In Defense Of Schoolies
Recently, I wrote up a rather long post about how I was going to limit the number of smaller fish I was going to catch this year. In that post, I was talking about how limiting the number of small fish I caught was what was best for the fishery; I also argued that at some point, banging away at small fish is both rather dull and also teaches us nothing about fishing. We don’t learn anything, and don’t progress or evolve as anglers.
However, while I received entirely praise for that post, I also want to state that there is nothing wrong with catching schoolies- and perhaps I was being a bit judgmental myself.
Recently I had an online conversation with an angler who has been fishing for more than a few years. This angler was telling me they appreciated me pushing night time fishing, liked my videos, but they really preferred to fish during the day and had very little interest fishing at night- even if they had shots at 50lbers, and would never catch a 30lber during the day (I’m paraphrasing), they just didn’t care. They told me, with some abashed apologizing (always strange over direct messaging), that they just “liked catching schoolies” and cared relatively little to put in the amount of work it takes to catch bigger fish. They said that they almost felt ashamed to admit it, particularly in this online culture where everyone is judged and compared, but again…they just liked catching schoolies.
This message really pissed me off.
Not at the author, not at all, but at some others in the angling community. It made me feel for the guy. Here he was, clearly passionate and excited about fishing and learning in his own way, yet he was feeling guilty about what he liked to do- and almost who he was in some strange way! He told me he (obviously) only does catch and release, and tries hard to do only in-water releases. He is trying inline hooks this year, and prefers single-hook lures anyways (jig head/plastic and single hook spook). So he’s doing very little harm, and yet feeling bad about it.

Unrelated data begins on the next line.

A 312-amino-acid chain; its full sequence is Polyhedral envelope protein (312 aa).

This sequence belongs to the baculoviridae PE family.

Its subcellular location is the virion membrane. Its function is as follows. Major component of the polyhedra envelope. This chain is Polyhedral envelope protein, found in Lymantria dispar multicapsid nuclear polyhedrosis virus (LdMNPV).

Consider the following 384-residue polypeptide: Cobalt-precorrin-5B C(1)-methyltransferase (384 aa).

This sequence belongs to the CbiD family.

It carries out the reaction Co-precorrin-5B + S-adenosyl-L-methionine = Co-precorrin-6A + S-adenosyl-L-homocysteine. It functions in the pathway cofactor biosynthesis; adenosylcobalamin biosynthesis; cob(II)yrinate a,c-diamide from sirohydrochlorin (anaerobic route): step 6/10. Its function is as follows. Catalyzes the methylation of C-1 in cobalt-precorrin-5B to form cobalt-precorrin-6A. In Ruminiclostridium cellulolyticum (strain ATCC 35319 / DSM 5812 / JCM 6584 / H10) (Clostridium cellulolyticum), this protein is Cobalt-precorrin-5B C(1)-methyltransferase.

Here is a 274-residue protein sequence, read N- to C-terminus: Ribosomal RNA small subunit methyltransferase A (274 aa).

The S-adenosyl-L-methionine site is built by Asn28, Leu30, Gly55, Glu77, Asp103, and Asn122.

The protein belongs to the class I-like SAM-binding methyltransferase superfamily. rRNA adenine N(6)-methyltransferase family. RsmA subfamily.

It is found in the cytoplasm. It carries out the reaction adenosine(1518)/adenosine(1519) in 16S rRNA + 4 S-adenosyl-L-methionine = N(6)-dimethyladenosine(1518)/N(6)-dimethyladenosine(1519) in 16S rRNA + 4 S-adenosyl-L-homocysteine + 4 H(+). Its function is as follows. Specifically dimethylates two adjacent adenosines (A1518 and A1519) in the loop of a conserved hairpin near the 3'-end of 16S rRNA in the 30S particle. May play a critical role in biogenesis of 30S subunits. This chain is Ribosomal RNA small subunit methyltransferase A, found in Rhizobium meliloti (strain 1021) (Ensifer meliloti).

So here’s the point of this post: If you do it the right way catching schoolies can be fun, relaxing, exciting, or even challenging- and it can be OK for the fishery, too. Now, do I love catching schoolies? No, personally I do not. Do I like it? Depends on the situation; sometimes it can be pretty satisfying- context is the important point. The fly rod certainly helps, but even then it can get old pretty quickly. But, if there are 25” fish sipping sand eels on a sand flat in late November? Hell yeah that is fun and oh-so-sweet catching those late late fish (now that the run is only a fraction of the size/time it used to be).
Here is the real message I am trying to convey: I know there are guys out there- some of them rather “famous” and very experienced- who LOVE catching schoolies. They prefer to bang away at dozens of fish, than spend even a modest amount of time hunting large fish. They love dawn, and despise the night. They won’t, or can’t, throw giant expensive lures. AND THAT IS OK! That’s the beauty of fishing, and the Striped Bass in general. They can be caught in so many different ways and come in all different sizes. If you like catching “small” fish, then who cares what anyone else thinks!